The overarching goal of this Program is to determine the vulnerabilities of the HIV-1 Env protein cell entry machine as a target for disease intervention by identifying Env inhibitors, defining their structural mechanisms of action, and using a structure-mechanism framework as a guide to optimize antagonist functions. Inhibition of the initial entry of HIV-1 into host cells remains a compelling, yet elusive means to prevent infection and spread of the virus. Inhibitors of HIV-1 Env that can either block cell interactions, inactivate the trimeric virus spike protein complex before receptor encounter or disrupt receptor-induced conformational changes in the Env would hold great promise of inhibiting initial HIV-1 infection. Such inhibitors would provide virus-targeted molecular weapons both to prevent AIDS transmission, a global health priority, and to treat already-infected individuals. In spite of the great potential of Env inhibitors for AIDS intervention, structural complexity and polymorphisms of the Env proteins have presented significant challenges to progress. Nonetheless, the efforts of our Program have led to the development of two classes of Env gp120 inhibitors that utilize the highly conserved CD4 binding site, but with very different modes of action. Investigation of these inhibitors has defined unique pathways to engage the virus Env trimer and cause both inactivation of the virus and blockade of virus entry into the host cell. Our Program is ideally positioned to take advantage of these new results through state-of-the-art structure- and mechanism-based approaches, achieved by the collaborative nature of our multi-institutional research team, with strong expertise in high-resolution structure determination, structural dynamics, kinetic, thermodynamic and structural mechanisms of protein-protein interactions, chemical design and synthesis, computational methods, and virology. We will apply this team approach to structure-based design and mechanistic investigations of inhibitor chemotypes that we have already developed, and new inhibitor chemotypes as they are discovered in our own and other laboratories. Overall, the Program will provide a broad-based research infrastructure to identify new paths for the discovery of preventive and therapeutic agents that block HIV-1 Env function.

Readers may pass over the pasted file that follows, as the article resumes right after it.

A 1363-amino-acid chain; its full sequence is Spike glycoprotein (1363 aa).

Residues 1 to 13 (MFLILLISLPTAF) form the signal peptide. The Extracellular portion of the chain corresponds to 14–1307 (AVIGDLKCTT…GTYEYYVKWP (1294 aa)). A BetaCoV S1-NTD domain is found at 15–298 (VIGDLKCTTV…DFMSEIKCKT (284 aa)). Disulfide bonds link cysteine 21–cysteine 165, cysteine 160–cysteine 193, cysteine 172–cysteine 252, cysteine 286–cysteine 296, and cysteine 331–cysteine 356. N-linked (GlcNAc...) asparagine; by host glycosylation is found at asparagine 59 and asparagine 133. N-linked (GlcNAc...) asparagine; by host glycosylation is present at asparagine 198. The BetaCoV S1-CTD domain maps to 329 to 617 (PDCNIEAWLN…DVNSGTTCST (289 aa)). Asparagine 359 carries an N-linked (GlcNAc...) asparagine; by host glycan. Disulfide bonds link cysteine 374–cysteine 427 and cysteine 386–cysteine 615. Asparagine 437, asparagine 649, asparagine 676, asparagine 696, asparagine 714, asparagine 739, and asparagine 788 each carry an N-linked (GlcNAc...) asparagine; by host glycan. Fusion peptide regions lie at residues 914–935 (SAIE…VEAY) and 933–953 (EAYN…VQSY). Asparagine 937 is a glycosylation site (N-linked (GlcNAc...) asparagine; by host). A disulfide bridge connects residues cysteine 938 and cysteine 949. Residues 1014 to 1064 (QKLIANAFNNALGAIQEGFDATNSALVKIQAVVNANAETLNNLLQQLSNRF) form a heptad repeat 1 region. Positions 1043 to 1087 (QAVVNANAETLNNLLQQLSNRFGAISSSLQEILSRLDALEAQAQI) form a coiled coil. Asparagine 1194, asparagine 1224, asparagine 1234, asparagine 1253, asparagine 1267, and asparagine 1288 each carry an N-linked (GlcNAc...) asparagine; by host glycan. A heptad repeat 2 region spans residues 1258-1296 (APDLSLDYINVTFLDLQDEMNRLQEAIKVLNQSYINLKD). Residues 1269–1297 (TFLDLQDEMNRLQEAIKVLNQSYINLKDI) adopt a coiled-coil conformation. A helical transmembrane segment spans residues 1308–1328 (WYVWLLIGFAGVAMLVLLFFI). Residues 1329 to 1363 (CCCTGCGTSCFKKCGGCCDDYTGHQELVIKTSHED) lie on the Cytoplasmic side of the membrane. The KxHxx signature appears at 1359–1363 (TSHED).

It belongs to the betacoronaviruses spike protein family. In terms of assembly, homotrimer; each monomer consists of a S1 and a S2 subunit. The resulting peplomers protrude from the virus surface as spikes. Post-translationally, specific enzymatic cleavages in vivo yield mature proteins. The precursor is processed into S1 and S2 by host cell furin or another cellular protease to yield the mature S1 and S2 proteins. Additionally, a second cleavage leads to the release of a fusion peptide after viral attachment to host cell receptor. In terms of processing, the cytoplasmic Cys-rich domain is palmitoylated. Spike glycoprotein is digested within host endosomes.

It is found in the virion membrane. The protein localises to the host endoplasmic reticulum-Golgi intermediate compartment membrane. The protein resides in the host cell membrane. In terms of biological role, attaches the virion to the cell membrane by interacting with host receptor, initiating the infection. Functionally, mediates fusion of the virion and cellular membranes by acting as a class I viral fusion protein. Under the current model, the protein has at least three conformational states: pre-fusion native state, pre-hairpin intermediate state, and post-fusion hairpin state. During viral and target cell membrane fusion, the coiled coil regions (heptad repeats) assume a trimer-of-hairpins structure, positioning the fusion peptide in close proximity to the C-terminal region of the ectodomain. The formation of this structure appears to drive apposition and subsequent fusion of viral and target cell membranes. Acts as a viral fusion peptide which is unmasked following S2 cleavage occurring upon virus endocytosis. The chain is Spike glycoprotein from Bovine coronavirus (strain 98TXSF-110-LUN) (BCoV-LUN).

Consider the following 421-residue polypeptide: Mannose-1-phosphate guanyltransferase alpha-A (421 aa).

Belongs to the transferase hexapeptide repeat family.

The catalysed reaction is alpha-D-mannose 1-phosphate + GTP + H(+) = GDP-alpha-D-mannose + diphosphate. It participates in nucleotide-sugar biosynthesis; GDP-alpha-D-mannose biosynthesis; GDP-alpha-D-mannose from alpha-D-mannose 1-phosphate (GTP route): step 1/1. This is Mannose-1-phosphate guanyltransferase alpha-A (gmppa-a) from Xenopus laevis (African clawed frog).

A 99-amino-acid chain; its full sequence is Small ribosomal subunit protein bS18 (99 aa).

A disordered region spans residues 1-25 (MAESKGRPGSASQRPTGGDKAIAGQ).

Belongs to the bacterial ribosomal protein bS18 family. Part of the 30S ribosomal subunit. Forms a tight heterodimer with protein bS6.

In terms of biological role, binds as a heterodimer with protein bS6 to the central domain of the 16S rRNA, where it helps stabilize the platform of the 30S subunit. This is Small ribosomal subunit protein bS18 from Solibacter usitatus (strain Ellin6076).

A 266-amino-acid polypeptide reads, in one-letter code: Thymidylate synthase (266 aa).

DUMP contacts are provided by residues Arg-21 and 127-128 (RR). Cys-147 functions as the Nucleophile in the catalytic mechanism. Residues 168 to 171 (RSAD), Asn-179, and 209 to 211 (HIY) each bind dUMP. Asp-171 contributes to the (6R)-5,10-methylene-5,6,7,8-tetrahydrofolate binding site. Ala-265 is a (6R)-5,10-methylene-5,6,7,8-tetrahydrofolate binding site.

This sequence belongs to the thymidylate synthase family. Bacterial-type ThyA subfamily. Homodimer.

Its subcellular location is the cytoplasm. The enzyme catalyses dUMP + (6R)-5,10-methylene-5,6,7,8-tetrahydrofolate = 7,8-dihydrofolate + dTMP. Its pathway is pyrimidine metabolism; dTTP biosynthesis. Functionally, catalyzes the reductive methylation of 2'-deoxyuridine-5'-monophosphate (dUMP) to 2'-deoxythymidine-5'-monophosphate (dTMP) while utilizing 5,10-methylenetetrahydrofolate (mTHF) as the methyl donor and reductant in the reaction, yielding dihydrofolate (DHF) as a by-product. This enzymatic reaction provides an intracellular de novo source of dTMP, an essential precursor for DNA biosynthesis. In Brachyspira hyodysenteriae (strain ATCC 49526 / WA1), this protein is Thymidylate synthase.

In the effort to control and ultimately eradicate the global AIDS pandemic, targeting the HIV-1 envelope (Env) remains an important means to identify preventive and therapeutic interventions. The thrust of this Program Project is to identify HIV-1 antagonists by understanding the molecular and structural mechanisms of the HIV-1 Env and the vulnerabilities of Env that can be utilized to inactivate the virus and block host cell infectin.
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|Castillo-Menendez, Luis R; Nguyen, Hanh T; Sodroski, Joseph (2018) Conformational Differences Between Functional Human Immunodeficiency Virus (HIV-1) Envelope Glycoprotein Trimers and Stabilized Soluble Trimers. J Virol :|
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|Kisalu, Neville K; Idris, Azza H; Weidle, Connor et al. (2018) A human monoclonal antibody prevents malaria infection by targeting a new site of vulnerability on the parasite. Nat Med 24:408-416|
|Parajuli, Bibek; Acharya, Kriti; Bach, Harry C et al. (2018) Restricted HIV-1 Env glycan engagement by lectin-reengineered DAVEI protein chimera is sufficient for lytic inactivation of the virus. Biochem J 475:931-957|
|Ma, Xiaochu; Lu, Maolin; Gorman, Jason et al. (2018) HIV-1 Env trimer opens through an asymmetric intermediate in which individual protomers adopt distinct conformations. Elife 7:|
|Afanador, Gustavo A; Guerra, Alfredo J; Swift, Russell P et al. (2017) A novel lipoate attachment enzyme is shared by Plasmodium and Chlamydia species. Mol Microbiol 106:439-451|
|Espy, Nicole; Pacheco, Beatriz; Sodroski, Joseph (2017) Adaptation of HIV-1 to cells with low expression of the CCR5 coreceptor. Virology 508:90-107|
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